Little Ringed Plover (Charadrius dubius)



Little Ringed Plover © David Platt

Little Ringed Plover © David Platt

In Britain, Little Ringed Plovers are birds of unvegetated industrial and post-industrial land. This is a transient habitat and breeding sites are seldom occupied for more than a few years. The large sand quarries may provide newly exposed areas year after year, but other sites tend to become too overgrown and thus unsuitable for this species. It is no surprise that there is a high proportion of ‘red’ dots on the ‘change’ map: they were recorded in 57 tetrads in our First Atlas, and 47 in this survey, but only 21 of the tetrads had birds present in both atlases. Many of the gains and losses appear to be randomly scattered, although they have colonised north Wirral and it is noticeable that several non-industrial sites are now being used amongst agricultural land, and there are far fewer records now than twenty years ago in the Mersey Valley, the species’ former stronghold.

For a bird that likes such artificial sites it can be tricky to decide on the appropriate habitat codes, and observers submitted a wide variety: 59 records comprising 17 different codes. The majority were category G (freshwater), with 13 G5 (sand-pits), 8 G3 (lakes or reservoirs) and 7 G2 (small waterbodies). Few fieldworkers were licensed to approach the breeding area of this Schedule 1 species, but adults or chicks can often be seen from afar without illegal disturbance. Reported nesting areas included several industrial sites with restricted access, some of them hazardous or toxic to humans. As well as sand, nests appeared to be on concrete, rubble, flyash, lime and crushed limestone. Other sites with successful breeding included a new golf course development, and some on agricultural land, nesting in a ‘rubbish strewn area of ploughed field’ and on bare ground in crops, of miscanthus and sparsely germinated rape with much bare ground. This opportunistic species will use completely dry areas but several observers noted that temporary flooding by heavy rainfall encouraged a pair to nest, but breeding often failed following the transient pool drying up.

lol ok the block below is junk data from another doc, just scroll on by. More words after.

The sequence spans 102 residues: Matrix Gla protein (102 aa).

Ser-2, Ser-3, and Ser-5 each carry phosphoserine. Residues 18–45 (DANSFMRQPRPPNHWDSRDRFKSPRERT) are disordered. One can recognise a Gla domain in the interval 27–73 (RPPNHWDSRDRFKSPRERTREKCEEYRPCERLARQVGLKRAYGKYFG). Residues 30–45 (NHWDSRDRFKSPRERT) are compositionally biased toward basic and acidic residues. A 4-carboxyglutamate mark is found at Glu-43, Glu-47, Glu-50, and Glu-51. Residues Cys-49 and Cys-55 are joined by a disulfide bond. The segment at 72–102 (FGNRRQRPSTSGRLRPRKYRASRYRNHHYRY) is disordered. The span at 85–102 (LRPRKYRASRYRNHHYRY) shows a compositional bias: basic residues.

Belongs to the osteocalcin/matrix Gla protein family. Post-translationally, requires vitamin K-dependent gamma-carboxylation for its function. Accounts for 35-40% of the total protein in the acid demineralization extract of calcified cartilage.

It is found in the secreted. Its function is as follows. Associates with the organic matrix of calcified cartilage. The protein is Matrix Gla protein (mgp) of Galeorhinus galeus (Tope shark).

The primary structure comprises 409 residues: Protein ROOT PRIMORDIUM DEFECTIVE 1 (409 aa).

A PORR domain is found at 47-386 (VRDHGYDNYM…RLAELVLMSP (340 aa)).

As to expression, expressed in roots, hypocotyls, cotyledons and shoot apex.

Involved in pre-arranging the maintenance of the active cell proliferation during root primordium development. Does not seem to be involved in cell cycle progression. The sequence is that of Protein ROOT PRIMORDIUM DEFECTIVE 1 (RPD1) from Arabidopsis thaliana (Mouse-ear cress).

The nest is completely exposed on flat ground, the birds relying for concealment on their camouflage and that of their eggs. At 22 nests that I have found in which the eggs were incubated to hatching, at various Cheshire sites in the years 1982 to 2004, hatching dates ranged from 24 May to 23 July. There can be high losses to predation from foxes and corvids, and Little Ringed Plovers may re-lay two or three times, but true second broods are unusual. As with many species with nidifugous young, production of the eggs requires a tremendous reproductive effort, the normal clutch of four eggs weighing as much as 70% of the female’s own weight. The benefit is that the chicks grow well during their 24 days in the egg, with sharp eyesight and their legs almost fully developed from the moment that they hatch. At a few hours of age, chicks run around feeding themselves – picking insects from the surface of damp ground – attended by their parents whose alarm call makes them crouch flat or run into the edge of cover. In twelve tetrads surveyors reported seeing chicks, and at several sites observers reported the ‘broken-wing’ display of an adult trying to lure them away from their nest or young, this being one of the classic species employing such a distraction display.

Our First Atlas reported that competition with Ringed Plovers had been a problem for this species, its larger cousin often being on territory in March, before Little Ringed Plovers returned from their west African wintering areas. Such antagonism appears to have become less of an issue since the mid 1980s, perhaps because only 12 tetrads had records of both species during this Atlas. Little Ringed Plover is believed to be one of the species for which all birds found in the breeding season are probably recorded in the annual county bird reports. From 1985 to 2006 the breeding totals have fluctuated in the range 14 to 32 pairs. Bearing in mind that this Atlas map aggregates three seasons’ records, and that few observers found more than one pair in a tetrad, the present population is probably around 20 pairs. The last BTO-organised national survey, in 1984, found 21-24 pairs in Cheshire and Wirral, and the results of the 2007 BTO survey will make an interesting comparison. Baker et al. (2006) estimated the UK population to be 825-1,070 pairs.

Sponsored by South-East Cheshire Ornithological Society